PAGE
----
There are two rough relative orientations: either coplanar, defining a fragment of a β sheet, or perpendicular.

Finally, the fourth descriptor is the relative position of imidazole and of the peptidic plane.

“Open” conformers correspond to extended structures, in which the Gly residue and imidazole are distant, i.e. they cannot interact via H bonding.

“Closed” conformers are such that such H bonds can be established, between the Nδ position of His and an atom of either the peptidic bond or of the C terminus.

Altogether, each existing combination of these four descriptors defines a “family”.

We have noted these families with capital roman numbers, in the stability order.

For instance for the Nδ–H tautomer of GlyHis, the lowest energy conformer belongs to family “I”, which corresponds to the existence of a C7 ring, in a boat-like conformation, in a “closed” relative orientation of Gly and imidazole, and a perpendicular relative orientation of the peptidic and carboxylic planes.

Within each family, there remain conformational differences.

These are specified by the orientation of the terminal NH2 and COOH groups.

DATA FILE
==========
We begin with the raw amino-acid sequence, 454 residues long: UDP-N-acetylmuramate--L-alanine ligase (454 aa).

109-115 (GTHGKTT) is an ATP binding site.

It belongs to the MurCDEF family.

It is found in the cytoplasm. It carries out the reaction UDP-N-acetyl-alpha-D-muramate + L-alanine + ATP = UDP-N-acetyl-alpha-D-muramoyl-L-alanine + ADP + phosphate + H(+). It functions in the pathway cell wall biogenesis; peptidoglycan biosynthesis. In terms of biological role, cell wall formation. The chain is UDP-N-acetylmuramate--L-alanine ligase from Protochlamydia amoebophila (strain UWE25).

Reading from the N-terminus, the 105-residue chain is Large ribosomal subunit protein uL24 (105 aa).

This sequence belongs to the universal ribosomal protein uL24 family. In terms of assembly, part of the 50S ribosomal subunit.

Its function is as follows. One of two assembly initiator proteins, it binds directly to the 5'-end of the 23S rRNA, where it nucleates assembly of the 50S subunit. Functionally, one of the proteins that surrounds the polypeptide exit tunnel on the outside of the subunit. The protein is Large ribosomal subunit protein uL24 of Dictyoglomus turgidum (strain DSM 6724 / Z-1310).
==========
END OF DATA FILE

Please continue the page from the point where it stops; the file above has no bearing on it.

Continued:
The various possibilities encountered in low energy structures are gathered in Fig. 2, together with the numbering used hereafter.

For instance in conformations “1” the NH2 terminus is a H bond acceptor towards the peptidic N–H, while in “2” it is a H bond donor towards the peptidic oxygen, etc.

In conformations “a” the carboxylic C terminus is in its trans conformation and it is a H bond donor towards the peptidic oxygen, while in “b” it is cis, and a H bond acceptor from the peptidic N–H.

There is some redundancy between these notations and the specification of the Cn rings, since, e.g., conformations 5 are C9 rings (see Fig. 2).

For all isomers, the most stable conformer of each family is depicted in Fig. 3–6.

In order to illustrate the conformational flexibility offered by the NH2 and COOH termini, the six most stable conformations of the most stable family of the Nδ–H tautomer of GlyHis are shown in Fig. 7.

Low energy conformers of the Nδ–H tautomer of GlyHis

The relative energies of all conformers, grouped in five families according to the descriptors defined above, are gathered in the left part of Table 1.